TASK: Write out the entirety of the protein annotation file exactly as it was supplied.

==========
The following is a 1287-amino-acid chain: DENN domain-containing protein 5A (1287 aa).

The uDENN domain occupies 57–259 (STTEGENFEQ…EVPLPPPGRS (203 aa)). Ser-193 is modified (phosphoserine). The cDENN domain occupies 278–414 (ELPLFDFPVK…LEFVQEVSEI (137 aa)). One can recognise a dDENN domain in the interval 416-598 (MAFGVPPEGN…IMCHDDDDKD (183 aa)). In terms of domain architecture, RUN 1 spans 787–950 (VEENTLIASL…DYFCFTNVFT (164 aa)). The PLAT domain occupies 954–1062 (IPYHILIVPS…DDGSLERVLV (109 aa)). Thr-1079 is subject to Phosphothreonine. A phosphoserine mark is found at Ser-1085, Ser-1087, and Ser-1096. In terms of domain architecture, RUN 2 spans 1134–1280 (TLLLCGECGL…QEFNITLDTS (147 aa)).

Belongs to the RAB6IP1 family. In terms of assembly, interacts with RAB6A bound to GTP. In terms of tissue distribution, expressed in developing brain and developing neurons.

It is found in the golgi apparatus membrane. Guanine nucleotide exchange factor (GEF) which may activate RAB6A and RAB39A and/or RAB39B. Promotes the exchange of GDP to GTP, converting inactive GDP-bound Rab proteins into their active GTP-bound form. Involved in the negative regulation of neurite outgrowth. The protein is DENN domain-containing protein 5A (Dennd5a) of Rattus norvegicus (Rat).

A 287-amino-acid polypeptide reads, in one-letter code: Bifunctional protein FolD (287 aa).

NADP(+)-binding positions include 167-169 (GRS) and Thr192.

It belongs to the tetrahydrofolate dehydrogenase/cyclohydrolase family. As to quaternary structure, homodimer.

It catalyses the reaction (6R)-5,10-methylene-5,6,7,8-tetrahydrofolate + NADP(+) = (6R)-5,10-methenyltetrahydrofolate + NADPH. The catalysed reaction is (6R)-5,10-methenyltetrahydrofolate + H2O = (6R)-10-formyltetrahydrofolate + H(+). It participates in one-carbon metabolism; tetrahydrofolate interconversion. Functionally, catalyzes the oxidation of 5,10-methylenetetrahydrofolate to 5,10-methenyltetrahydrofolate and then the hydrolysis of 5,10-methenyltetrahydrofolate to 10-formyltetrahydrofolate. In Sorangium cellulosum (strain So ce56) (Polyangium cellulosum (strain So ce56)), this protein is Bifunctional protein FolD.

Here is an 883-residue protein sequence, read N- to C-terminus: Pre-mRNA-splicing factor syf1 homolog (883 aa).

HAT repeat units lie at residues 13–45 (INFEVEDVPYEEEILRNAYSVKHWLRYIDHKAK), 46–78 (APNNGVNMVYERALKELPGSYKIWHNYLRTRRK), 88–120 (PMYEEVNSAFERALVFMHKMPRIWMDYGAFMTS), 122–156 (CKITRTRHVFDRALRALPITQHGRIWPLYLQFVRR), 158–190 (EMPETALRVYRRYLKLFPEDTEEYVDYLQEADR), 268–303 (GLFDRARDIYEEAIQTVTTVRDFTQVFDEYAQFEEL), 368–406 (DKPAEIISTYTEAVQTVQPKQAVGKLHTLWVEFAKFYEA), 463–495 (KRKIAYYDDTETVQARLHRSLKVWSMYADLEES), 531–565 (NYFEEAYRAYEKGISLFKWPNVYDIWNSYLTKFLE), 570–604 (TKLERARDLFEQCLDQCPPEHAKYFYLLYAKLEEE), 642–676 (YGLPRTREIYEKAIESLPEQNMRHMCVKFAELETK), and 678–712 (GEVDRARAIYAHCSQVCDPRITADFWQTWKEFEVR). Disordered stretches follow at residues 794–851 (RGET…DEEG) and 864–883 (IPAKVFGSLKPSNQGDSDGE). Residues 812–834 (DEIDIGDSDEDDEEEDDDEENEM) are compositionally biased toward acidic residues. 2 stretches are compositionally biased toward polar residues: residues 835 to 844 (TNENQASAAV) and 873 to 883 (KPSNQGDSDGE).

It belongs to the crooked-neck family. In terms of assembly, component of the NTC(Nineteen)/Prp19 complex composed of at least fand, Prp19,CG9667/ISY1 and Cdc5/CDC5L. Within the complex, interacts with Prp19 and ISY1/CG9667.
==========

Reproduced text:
The following is a 1287-amino-acid chain: DENN domain-containing protein 5A (1287 aa).

The uDENN domain occupies 57–259 (STTEGENFEQ…EVPLPPPGRS (203 aa)). Ser-193 is modified (phosphoserine). The cDENN domain occupies 278–414 (ELPLFDFPVK…LEFVQEVSEI (137 aa)). One can recognise a dDENN domain in the interval 416-598 (MAFGVPPEGN…IMCHDDDDKD (183 aa)). In terms of domain architecture, RUN 1 spans 787–950 (VEENTLIASL…DYFCFTNVFT (164 aa)). The PLAT domain occupies 954–1062 (IPYHILIVPS…DDGSLERVLV (109 aa)). Thr-1079 is subject to Phosphothreonine. A phosphoserine mark is found at Ser-1085, Ser-1087, and Ser-1096. In terms of domain architecture, RUN 2 spans 1134–1280 (TLLLCGECGL…QEFNITLDTS (147 aa)).

Belongs to the RAB6IP1 family. In terms of assembly, interacts with RAB6A bound to GTP. In terms of tissue distribution, expressed in developing brain and developing neurons.

It is found in the golgi apparatus membrane. Guanine nucleotide exchange factor (GEF) which may activate RAB6A and RAB39A and/or RAB39B. Promotes the exchange of GDP to GTP, converting inactive GDP-bound Rab proteins into their active GTP-bound form. Involved in the negative regulation of neurite outgrowth. The protein is DENN domain-containing protein 5A (Dennd5a) of Rattus norvegicus (Rat).

A 287-amino-acid polypeptide reads, in one-letter code: Bifunctional protein FolD (287 aa).

NADP(+)-binding positions include 167-169 (GRS) and Thr192.

It belongs to the tetrahydrofolate dehydrogenase/cyclohydrolase family. As to quaternary structure, homodimer.

It catalyses the reaction (6R)-5,10-methylene-5,6,7,8-tetrahydrofolate + NADP(+) = (6R)-5,10-methenyltetrahydrofolate + NADPH. The catalysed reaction is (6R)-5,10-methenyltetrahydrofolate + H2O = (6R)-10-formyltetrahydrofolate + H(+). It participates in one-carbon metabolism; tetrahydrofolate interconversion. Functionally, catalyzes the oxidation of 5,10-methylenetetrahydrofolate to 5,10-methenyltetrahydrofolate and then the hydrolysis of 5,10-methenyltetrahydrofolate to 10-formyltetrahydrofolate. In Sorangium cellulosum (strain So ce56) (Polyangium cellulosum (strain So ce56)), this protein is Bifunctional protein FolD.

Here is an 883-residue protein sequence, read N- to C-terminus: Pre-mRNA-splicing factor syf1 homolog (883 aa).

HAT repeat units lie at residues 13–45 (INFEVEDVPYEEEILRNAYSVKHWLRYIDHKAK), 46–78 (APNNGVNMVYERALKELPGSYKIWHNYLRTRRK), 88–120 (PMYEEVNSAFERALVFMHKMPRIWMDYGAFMTS), 122–156 (CKITRTRHVFDRALRALPITQHGRIWPLYLQFVRR), 158–190 (EMPETALRVYRRYLKLFPEDTEEYVDYLQEADR), 268–303 (GLFDRARDIYEEAIQTVTTVRDFTQVFDEYAQFEEL), 368–406 (DKPAEIISTYTEAVQTVQPKQAVGKLHTLWVEFAKFYEA), 463–495 (KRKIAYYDDTETVQARLHRSLKVWSMYADLEES), 531–565 (NYFEEAYRAYEKGISLFKWPNVYDIWNSYLTKFLE), 570–604 (TKLERARDLFEQCLDQCPPEHAKYFYLLYAKLEEE), 642–676 (YGLPRTREIYEKAIESLPEQNMRHMCVKFAELETK), and 678–712 (GEVDRARAIYAHCSQVCDPRITADFWQTWKEFEVR). Disordered stretches follow at residues 794–851 (RGET…DEEG) and 864–883 (IPAKVFGSLKPSNQGDSDGE). Residues 812–834 (DEIDIGDSDEDDEEEDDDEENEM) are compositionally biased toward acidic residues. 2 stretches are compositionally biased toward polar residues: residues 835 to 844 (TNENQASAAV) and 873 to 883 (KPSNQGDSDGE).

It belongs to the crooked-neck family. In terms of assembly, component of the NTC(Nineteen)/Prp19 complex composed of at least fand, Prp19,CG9667/ISY1 and Cdc5/CDC5L. Within the complex, interacts with Prp19 and ISY1/CG9667.